s a smart and careful traveller, I always make sure to investigate potential riots and large scale political gatherings in any foreign land. In my first 48 hours in Skopje, capital city of Macedonia, I got to check out both. After reading this article, some people may think Skopje is a hotbed of citizens rioting and spending their Saturday nights attending political rallies. Objectively, is that the truth?
Well, objectivity is such a fickle thing. No matter how this photo series is presented, someone is bound to get upset. This isn’t a new thing on Yomadic, I almost felt like an official apology was necessary before clicking publish on my Croatian and Serbian articles. I’m sure many people now believe that those two Balkan nations are just hives of extreme corruption, filled with decaying concrete communist architecture. Indeed.
Of course there is more to Skopje than just smoking, drinking yoghurt, and watching the occasional riot or political rally. After being here for just a couple of days, I’ve already seen a major road close down due to a face-off between protesters and riot police, and a huge political gathering in the center of the city. So are these photos any less objective than showing a series featuring grassy fields, well groomed wildlife, snow capped mountains, and beautifully preserved historic architecture? You may draw your own conclusions.
Skopje is amazing, and I don’t use that term lightly. Local architectural ranges from baroque to brutal, and from Disneyland-esque to Las Vegas-esque. Located in the valley of a mountain range, Skopje’s neighbourhoods include the largest Gypsy (Roma) community in the world, and the Ottoman influenced old town on the doorstep of the city center. In both places, you’ll find some of the nicest meat filled pasties you will ever eat. It’s genuinely surprising how many layers there are to what is seemingly just a small Macedonian city.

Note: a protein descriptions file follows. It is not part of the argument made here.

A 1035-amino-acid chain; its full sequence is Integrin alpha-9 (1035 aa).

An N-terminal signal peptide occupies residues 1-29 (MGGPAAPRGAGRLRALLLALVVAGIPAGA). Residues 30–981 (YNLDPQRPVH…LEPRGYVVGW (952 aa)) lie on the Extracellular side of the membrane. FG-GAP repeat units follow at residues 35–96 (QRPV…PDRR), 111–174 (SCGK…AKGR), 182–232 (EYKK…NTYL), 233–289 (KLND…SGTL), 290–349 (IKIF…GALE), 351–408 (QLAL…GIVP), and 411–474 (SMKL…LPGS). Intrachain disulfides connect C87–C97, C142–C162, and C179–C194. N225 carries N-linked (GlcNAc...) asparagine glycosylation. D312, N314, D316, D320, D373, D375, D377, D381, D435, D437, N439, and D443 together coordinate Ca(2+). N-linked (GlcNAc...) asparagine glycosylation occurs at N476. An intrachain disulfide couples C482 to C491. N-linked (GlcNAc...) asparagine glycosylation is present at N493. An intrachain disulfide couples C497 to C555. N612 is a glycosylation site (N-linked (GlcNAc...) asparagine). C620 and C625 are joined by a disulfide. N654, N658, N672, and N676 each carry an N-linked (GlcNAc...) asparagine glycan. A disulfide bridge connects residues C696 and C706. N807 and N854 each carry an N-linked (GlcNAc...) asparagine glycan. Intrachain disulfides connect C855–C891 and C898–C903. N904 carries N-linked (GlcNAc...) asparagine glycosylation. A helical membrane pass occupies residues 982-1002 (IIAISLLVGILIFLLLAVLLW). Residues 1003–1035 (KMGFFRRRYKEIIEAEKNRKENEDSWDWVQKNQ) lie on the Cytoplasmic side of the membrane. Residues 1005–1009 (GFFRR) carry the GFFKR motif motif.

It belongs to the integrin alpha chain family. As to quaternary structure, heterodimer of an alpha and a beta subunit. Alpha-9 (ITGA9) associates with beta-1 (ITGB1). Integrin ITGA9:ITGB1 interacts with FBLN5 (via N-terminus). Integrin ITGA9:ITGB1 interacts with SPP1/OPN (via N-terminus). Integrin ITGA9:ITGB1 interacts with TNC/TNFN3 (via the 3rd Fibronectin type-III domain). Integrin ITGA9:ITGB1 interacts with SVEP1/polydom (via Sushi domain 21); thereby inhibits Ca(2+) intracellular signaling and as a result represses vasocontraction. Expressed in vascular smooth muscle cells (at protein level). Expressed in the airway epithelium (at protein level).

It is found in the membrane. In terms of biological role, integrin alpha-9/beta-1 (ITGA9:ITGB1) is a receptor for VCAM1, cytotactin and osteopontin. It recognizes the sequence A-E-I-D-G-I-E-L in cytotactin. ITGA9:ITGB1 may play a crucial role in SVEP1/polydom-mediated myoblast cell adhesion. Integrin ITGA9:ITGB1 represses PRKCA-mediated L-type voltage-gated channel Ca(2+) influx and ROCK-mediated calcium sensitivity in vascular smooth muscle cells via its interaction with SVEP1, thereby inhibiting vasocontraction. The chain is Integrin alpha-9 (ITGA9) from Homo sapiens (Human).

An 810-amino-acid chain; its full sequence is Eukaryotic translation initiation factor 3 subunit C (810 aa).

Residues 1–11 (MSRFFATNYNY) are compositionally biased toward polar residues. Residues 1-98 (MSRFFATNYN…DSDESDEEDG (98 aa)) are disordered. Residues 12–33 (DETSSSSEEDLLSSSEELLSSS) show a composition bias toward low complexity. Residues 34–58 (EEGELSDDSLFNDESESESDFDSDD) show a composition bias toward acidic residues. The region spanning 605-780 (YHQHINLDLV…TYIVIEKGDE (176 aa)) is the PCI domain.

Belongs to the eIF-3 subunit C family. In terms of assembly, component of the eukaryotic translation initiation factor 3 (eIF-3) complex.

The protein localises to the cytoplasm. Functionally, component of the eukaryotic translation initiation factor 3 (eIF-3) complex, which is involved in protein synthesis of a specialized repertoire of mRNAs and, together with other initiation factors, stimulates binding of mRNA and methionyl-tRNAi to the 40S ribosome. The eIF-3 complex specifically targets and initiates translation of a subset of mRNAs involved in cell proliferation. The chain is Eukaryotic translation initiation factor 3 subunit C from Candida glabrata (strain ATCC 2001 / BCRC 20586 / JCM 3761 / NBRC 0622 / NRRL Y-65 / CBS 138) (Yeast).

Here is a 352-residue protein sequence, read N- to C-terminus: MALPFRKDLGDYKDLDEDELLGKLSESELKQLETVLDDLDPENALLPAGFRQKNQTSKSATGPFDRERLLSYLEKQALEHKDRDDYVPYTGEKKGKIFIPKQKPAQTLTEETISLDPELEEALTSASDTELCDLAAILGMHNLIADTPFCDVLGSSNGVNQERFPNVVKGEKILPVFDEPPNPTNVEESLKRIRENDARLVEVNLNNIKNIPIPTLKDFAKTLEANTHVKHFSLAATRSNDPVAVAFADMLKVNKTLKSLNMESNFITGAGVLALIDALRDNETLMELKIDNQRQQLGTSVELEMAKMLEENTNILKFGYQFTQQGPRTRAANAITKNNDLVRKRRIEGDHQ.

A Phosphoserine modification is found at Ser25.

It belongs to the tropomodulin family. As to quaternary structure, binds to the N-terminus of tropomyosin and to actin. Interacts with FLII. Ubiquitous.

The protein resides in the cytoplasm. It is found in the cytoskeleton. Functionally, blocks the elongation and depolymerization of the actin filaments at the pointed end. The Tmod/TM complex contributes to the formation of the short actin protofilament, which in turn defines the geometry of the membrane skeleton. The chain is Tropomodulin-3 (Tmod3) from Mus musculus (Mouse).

As usual, a week just doesn’t seem enough. But that’s all I booked in Skopje, in my little downtown communist-era shoe box dream-apartment. Soon, I’ll give a thorough wrap-up of the city. In the meantime, if you want to know more about Skopje, and Macedonia, check out the article over on the Blond Gypsy.
For now, I’ll just leave these photos here.
In the name of objectivity, I’ll add this: the riot didn’t occur as the protesters had the good sense to see they were clearly outnumbered by riot police, the downtown political rally was attended by 90,000 and was peaceful, people have been incredibly friendly here in Skopje, and Macedonia does not report official statistics regarding smoking prevalence.
Skopje, wow. Just wow.
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PPS, Skopje is pronounced “Skorp-yeah”.
* there is this whole thing about the name of this country. It’s Macedonia, versus the Republic of Macedonia, versus the Former Yugoslavian Republic of Macedonia (FYROM). I’m going to call it “Macedonia”. I’m from Australia, and you can call my country whatever you want.